The Rowland Universal Dementia Assessment Scale is a good tool for diagnosing dementia in multicultural populations

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Clarissa Giebel summarises a systematic review, which concludes that the Rowland Universal Dementia Assessment Scale (RUDAS) has good sensitivity (77.2%) and specificity (85.9%) for diagnosing dementia in multicultural populations.

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Dementia risk factors in people with mild cognitive impairment

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Akshay Nair summarises a recent systematic review and meta-analysis of modifiable predictors of dementia in mild cognitive impairment. The meta-analysis finds that diabetes and the presence of any neuropsychiatric symptoms significantly predicted the conversion of mild cognitive impairment to dementia.

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A multitude of systematic reviews on dementia diagnosis

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Clarissa Giebel highlights 5 new Cochrane reviews on dementia diagnosis, focusing on the Mini-Cog, IQCODE and MMSE diagnostic tests.

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Pointing the FINGER at a multi-component intervention to prevent cognitive decline and dementia

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Caroline Struthers critically appraises a recent RCT of diet, exercise, cognitive training and vascular risk monitoring to prevent cognitive decline and dementia in at-risk Finnish women.

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Exercise may help reduce falls in older people with dementia, but does the burden outweigh the benefit?

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Rosalyn Nelson writes her debut blog on a recent systematic review, which looks at the effectiveness of exercise programs to reduce falls in older people with dementia living in the community.

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Mini-Cog for dementia diagnosis in the community

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Clarissa Giebel writes her debut Mental Elf blog about a recent Cochrane systematic review of the Mini-Cog for the diagnosis of Alzheimer’s disease dementia and other dementias within a community setting.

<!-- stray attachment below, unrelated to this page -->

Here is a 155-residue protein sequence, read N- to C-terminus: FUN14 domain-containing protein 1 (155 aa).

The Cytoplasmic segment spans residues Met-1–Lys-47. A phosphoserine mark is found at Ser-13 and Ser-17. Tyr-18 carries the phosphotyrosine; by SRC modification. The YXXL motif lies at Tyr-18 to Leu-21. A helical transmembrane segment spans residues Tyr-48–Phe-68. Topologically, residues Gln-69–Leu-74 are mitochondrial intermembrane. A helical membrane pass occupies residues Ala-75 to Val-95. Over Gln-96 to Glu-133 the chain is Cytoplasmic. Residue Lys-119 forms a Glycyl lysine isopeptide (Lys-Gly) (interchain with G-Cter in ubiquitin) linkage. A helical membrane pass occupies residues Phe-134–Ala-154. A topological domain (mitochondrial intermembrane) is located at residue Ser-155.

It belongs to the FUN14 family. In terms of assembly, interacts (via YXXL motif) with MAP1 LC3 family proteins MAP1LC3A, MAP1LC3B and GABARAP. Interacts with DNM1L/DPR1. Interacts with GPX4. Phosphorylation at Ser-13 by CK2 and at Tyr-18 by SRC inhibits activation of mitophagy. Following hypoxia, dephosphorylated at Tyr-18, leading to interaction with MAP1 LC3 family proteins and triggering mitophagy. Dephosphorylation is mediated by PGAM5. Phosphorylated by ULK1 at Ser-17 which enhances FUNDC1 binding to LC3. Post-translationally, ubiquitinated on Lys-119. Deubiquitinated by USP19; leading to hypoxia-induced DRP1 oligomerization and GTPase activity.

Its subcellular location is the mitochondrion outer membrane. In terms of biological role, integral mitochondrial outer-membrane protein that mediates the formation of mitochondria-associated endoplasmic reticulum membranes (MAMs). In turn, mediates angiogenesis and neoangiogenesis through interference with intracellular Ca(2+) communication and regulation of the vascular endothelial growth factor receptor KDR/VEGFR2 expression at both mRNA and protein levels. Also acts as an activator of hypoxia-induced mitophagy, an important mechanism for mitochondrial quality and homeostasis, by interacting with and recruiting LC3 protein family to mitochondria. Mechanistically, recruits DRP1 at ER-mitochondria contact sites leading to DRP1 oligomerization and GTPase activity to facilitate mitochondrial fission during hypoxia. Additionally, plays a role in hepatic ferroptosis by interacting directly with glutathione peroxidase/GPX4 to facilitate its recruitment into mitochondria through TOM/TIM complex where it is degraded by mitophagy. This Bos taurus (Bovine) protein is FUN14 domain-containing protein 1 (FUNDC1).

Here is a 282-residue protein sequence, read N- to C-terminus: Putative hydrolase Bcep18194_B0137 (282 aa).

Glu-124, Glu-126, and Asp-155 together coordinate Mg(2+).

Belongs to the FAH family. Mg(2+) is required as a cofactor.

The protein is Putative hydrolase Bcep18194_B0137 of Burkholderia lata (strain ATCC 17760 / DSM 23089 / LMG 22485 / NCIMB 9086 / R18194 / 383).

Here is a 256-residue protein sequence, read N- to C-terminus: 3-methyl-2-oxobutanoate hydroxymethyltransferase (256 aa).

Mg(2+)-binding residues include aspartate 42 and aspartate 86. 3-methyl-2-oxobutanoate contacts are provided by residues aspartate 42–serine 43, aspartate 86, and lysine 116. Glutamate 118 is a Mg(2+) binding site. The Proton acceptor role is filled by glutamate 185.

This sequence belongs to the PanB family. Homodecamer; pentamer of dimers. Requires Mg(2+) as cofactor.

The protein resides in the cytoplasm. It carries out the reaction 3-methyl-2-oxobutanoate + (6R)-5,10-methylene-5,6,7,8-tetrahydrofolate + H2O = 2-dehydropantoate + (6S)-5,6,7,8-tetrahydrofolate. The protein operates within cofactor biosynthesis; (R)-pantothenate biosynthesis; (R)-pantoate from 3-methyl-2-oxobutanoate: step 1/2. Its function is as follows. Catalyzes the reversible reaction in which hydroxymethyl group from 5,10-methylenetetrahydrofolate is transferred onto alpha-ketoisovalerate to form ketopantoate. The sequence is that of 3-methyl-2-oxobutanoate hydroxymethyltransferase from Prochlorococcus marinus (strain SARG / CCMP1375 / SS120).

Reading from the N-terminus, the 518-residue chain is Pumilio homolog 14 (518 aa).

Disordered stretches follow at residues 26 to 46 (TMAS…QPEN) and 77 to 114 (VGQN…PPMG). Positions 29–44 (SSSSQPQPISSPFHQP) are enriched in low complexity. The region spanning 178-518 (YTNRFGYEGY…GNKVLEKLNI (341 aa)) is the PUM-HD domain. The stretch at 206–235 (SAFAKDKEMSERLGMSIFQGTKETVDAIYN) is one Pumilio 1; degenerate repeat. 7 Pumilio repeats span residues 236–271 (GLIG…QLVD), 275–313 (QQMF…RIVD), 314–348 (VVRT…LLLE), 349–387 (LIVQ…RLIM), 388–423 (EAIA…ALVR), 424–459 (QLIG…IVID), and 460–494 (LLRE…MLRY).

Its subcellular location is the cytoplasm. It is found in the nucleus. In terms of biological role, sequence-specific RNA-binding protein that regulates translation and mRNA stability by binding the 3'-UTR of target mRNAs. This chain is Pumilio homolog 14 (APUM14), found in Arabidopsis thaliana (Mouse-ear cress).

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Prescribing antipsychotics in primary care: new study highlights frequent off-label use

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Josephine Neale reports on a recent cohort study that finds less than half of UK prescriptions for antipsychotics are issued for main licensed conditions (e.g. psychosis or bipolar disorder). The research provides a reminder about the dangers of prescribing antipsychotics to people with dementia.

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Lifestyle changes for cognition and dementia: better than a new drug?

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Should all molecular research institutes looking at neurodegenerative diseases be replaced by parks, playgrounds and cycle paths? Mark Horowitz highlights a recent systematic review of modifiable risk factors associated with cognition and dementia, which suggests that from a public health perspective, there may be some sense in this idea.

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Risk factors for dementia: separating the facts from the myths

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We are grateful to Josephine Neale who has read the 104 page World Alzheimer Report 2014 and summarised it for us in this very readable blog. The report is a comprehensive analysis of the risk factors for dementia, which focuses on a range of protective and modifiable factors.

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Medication in advanced dementia: how can we judge what is appropriate?

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Caroline Struthers appraises a recent US cross-sectional study of the use of medications of “questionable benefit” in nursing home residents with advanced dementia. She concludes that all medications are of questionable value if they have side effects which might have a negative impact on quality of life or are likely to cause harm.

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